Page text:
Don’t judge challenge is definitely one of the many things we didn’t expect to backfire the way it did. This was originally meant to be an anti body shaming online campaign and it consisted into people filming themselves with acne, scars or any other things that may have been a cause of body shaming in the past and after literally wiping the “flaws”with a tissue, they would reveal their beauty as it is.

However, this a clear example of how audience participation took the wrong turn because although a lot of people contributed to it and almost everybody was doing these vines with the hashtag #DontJudgeChallenge, nobody was actually thinking of the purpose of the challenge. Instead, a lot of people made these vines seem rather offensive, by appearing with a full make-up, showing that in reality they have absolutely no flaw, which is of course false, considering the fact that nobody is perfect.

Never the less, this is an example of how audience participated almost immediately, making this one of the most popular campaigns on the internet in 2015. #DontJudgeChallenge – Here is a video you can watch to see a couple of vines.


We Heart It. We create it


In my opinion, the content of each social network is shaped mostly by it’s users. Without us, the audience, neither Twitter nor Facebook would be what they are now. The same applies for all other social media – YouTube, Snapchat, Instagram, MySpace, Vine and so on. But as my example I want to use one very popular, but not so typical. 

We Heart It? We Don’t Know It.. 

We Heart It is your home for inspiring images and the people who heart them.
WeHeartIt is an image-based social network,which allows people to upload, find, “heart” and collect their favourite images. Although it is launched eight years ago you may not use it, especially if you are a boy. WeHearIt’s target audience is mostly teenage girls. After all, it is easy to notice the ‘girly’ design. There is, however, something for everyone. There are millions of images covering: art, design, cars, fashion, animals, fitness, quotes and so on.


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The Content? We Create It!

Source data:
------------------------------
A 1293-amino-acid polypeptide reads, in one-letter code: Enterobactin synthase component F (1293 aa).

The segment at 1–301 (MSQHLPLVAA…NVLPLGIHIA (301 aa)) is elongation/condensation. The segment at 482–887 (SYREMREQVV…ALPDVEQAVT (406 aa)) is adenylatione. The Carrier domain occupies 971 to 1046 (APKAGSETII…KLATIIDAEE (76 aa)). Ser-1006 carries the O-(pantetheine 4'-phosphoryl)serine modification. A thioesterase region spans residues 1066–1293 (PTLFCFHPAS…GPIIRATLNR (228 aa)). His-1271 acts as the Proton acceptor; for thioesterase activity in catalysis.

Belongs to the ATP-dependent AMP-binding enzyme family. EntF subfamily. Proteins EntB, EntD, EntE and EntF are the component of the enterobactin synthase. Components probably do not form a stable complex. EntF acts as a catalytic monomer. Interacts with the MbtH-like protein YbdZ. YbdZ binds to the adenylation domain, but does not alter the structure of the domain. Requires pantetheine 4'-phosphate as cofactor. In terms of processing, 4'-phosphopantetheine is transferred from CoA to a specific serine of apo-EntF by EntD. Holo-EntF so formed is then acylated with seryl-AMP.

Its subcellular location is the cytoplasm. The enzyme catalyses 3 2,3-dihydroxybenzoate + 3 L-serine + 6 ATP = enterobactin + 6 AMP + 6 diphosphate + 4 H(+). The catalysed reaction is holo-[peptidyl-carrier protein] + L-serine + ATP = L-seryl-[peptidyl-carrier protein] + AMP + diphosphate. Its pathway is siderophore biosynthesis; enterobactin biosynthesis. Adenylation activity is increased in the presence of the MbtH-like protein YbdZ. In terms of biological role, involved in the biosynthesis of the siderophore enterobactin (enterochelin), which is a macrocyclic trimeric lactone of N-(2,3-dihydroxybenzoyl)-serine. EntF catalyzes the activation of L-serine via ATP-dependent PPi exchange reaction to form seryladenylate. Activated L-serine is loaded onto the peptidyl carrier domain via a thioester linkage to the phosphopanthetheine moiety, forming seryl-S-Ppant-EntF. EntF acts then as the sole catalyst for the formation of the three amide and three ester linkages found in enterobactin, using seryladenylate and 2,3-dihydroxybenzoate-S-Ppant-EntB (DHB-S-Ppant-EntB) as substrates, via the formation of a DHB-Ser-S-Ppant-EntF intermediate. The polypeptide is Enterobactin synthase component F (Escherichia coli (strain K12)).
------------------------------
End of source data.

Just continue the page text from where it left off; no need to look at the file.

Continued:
Fabio Giolito may have created WeHeartIt, but the platform is what it is, thanks to it’s 40million users. They are the ones, who upload images, create collections and so on. This only shows how significant is our impact on the social networks, which we use. Without us they are just good ideas.
So.. Thank you Fabio Giolito for the idea, and thank you people for creating such a nice social media!

WeHeartIt offers its users an image for every situation and every taste.
Don’t be sceptic.
Give it a try!


After struggling to think of what website I could use as an example of audience participation, I decided to give up and do what I do best and procrastinate. When doing so I somehow ended up on Wikipedia and I realised that Wikipedia’s whole concept as a website is user generated articles.

Wikipedia is described as being a free-access, free-content Internet encyclopedia, the running costs of the site are supported and hosted by the non-profit Wikimedia Foundation, meaning they’ll never be any annoying advertisements as there are on almost every other website on the internet.

The content of Wikipedia is available in over 250 languages and has over 500 million unique visitors each month, making it the 7th most visited website on the internet according to Alexa, a website which ranks internet traffic.

There are currently over 38 million articles on the site, most of which are all user-generated and can be edited by anyone. However, some pages of important people or sensitive topics are protected and can only be edited by certain people, as these pages may become victim of ‘Wikipedia pranks’. In which people post false information on articles. An example of this was during the 2014 Fifa World Cup, The Secretary of Defense of the Utimhoward-e1404323277611nited States of America’s article picture was changed to the American National football team’s goalkeeper, Tim Howard after a very impressive performance.


Obsessed with Insta..

There are hundreds of sites today that are generated by user content, it seems the norm. The site I am going to be talking about is Instagram, I’m pretty sure almost everyone that owns a smart phone has their own Insta page, whether it be a personal page or one to promote their work.


Instagram allows us to share any picture we want at any time tagging anything and everything we can to get more views. We decide what goes on the site and people see, therefore we are the producers of the content. Instagram can be used for fun and also for work; many people that have become well known from Youtube use Instagram as another platform to promote. Accounts are also used as ‘fitspo’ insprations and for foodies.

There user generated sites can then lead to user generated campaigns and these can create a better outcome than a corporation run campaign and more often than not there is already a huge following and users are aware of people involved through the use of this platform.

However promoting yourself on a user generated site is good fun and can provide you with that boost in career or even confidence but it can have negative impacts. People can pose as someone they’re not. A question that comes to mind when I think of user generated sites is; are they creating a false society? Our lives basically evolve around these sites and we believe what we see, wish we had the life of the person we are following, and get annoyed when we don’t get the views or likes we set out for?! So do these sites have a positive or negative impact on our lives today?